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Intraoperative Transesophageal Echocardiography to Evaluate Pediatric Patients Undergoing Atrial Septal Defect Procedure | OMICS International
ISSN: 2329-9517
Journal of Cardiovascular Diseases & Diagnosis
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Intraoperative Transesophageal Echocardiography to Evaluate Pediatric Patients Undergoing Atrial Septal Defect Procedure

Marcello Fonseca Salgado Filho1*, Maia Nogueira Crown Guimaraes2, Izabela Magalhaes Campos3 and Izabela Palitot da Silva4
1Professor of Anesthesiology, Department of Anesthesia, Federal University of Rio de Janeiro, Rio de Janeiro, Brazil
2Resident of Anesthesiology, Department of Anesthesia, Hospital of Juiz de Fora, Juiz de Fora, Brazil
3Anesthesiogist, Department of Anesthesia, Felício Rocho Hospital, Belo Horizonte, Brazil
4Professor of Nursing, Department of Nursing, Federal University of Juiz de Fora, Juiz de Fora, Brazil
Corresponding Author : Marcello Fonseca Salgado Filho
National Institute of Cardiology
Rua Sao Luiz, 281 CEP: 36039-010, Brazil
Tel: 55(32)99858833
E-mail: [email protected]
Received September 06, 2014; Accepted May 13, 2015; Published May 15, 2015
Citation: Filho MFS, Guimaraes MNC, Campos IM, da Silva IP (2015) Intraoperative Transesophageal Echocardiography to Evaluate Pediatric Patients Undergoing Atrial Septal Defect Procedure. J Cardiovasc Dis Diagn 3:199. doi: 10.4172/2329-9517.1000199
Copyright: © 2015 Filho MFS, et al. This is an open-access article distributed under the terms of the Creative Commons Attribution License, which permits unrestricted use, distribution, and reproduction in any medium, provided the original author and source are credited.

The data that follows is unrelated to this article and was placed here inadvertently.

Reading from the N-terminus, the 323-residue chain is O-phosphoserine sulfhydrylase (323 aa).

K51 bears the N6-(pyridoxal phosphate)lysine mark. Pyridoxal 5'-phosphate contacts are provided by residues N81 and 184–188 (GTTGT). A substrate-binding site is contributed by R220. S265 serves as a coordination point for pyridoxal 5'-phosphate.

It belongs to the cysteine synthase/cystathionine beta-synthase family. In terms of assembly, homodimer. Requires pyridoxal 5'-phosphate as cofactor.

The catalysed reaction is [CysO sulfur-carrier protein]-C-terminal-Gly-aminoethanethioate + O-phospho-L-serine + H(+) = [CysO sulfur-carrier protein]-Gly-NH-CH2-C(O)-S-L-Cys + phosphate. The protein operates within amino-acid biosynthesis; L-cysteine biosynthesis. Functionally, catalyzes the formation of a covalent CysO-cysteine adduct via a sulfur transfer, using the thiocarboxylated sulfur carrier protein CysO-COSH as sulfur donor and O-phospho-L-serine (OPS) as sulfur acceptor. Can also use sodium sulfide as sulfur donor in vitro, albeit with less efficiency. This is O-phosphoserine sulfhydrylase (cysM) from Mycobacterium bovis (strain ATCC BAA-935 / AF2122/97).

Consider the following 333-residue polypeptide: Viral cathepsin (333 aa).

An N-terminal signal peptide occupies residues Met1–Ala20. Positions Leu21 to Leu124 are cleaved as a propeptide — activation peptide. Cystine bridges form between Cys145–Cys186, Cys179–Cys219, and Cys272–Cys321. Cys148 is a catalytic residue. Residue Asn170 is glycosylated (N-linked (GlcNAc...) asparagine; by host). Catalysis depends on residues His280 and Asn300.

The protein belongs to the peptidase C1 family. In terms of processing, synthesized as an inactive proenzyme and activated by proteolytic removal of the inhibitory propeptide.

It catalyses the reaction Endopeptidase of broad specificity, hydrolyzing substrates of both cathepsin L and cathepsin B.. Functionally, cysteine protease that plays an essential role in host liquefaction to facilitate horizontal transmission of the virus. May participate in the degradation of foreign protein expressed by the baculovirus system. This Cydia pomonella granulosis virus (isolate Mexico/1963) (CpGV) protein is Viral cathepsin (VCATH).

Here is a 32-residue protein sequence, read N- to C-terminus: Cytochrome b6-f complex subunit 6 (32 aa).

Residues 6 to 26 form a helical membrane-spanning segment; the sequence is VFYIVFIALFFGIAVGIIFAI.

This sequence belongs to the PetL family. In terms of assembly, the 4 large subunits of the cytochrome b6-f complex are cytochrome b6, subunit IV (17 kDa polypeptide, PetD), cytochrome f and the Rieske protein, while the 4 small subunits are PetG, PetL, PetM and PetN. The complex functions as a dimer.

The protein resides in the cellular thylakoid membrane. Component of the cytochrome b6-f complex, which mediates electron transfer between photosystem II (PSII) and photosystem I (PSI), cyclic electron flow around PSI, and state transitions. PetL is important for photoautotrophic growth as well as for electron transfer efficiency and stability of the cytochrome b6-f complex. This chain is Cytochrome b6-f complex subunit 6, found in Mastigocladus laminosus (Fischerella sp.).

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Introduction: Atrial septal defects (ASD) are a type of congenital heart disease that are characterized by a communication between the left atrium with the right atrium. Preoperative intraoperative transesophageal echocardiography (TEE) evaluates cardiac anatomy and function. The objective of this paper was to compare the use of intraoperative TEE in corrective surgeries for ASD in pediatric patients. Material and Methods: After approval by the local Ethics Committee for Research, a retrospective descriptive study was conducted in children aged 3 to 18 years who underwent an ASD repair between January 2011 and January 2015 divided in two groups: TEE group (n=24) and No-TEE group (n=28). Were assessed the demographic data, Qp/Qs ratio, pulmonary hipertension (PH), left ventricle ejection fraction (EF), and major clinical outcomes. Results: There were differences between the two groups in demographics data in age and wieght that were higher in the No-TEE group. There were no differences between the two groups in pulmonary infection, renal dysfunction, congestive heart failure, time of extubation in the ICU and intra-hospital mortality. There was 4% atrial arrhythmias in the TEE group and 0% in the No-TEE group (p=0.46). The No-TEE group showed more time to wean from CPB (35.1 ± 17.3 minutes vs 43.6 ± 27.2 minutes; p=0.01) and more time to release from ICU than TEE-group (42 ± 13.2 hours vs 58.9 ± 30.4 hours, p=0.01). Conclusions: We concluded that the use of intraoperative TEE is safe and economically feasible. It enables an assessment of cardiac anatomy and functions in the pre-CPB period and guide the weaning from CPB with lower time of CPB and ICU length stay than No-TEE group.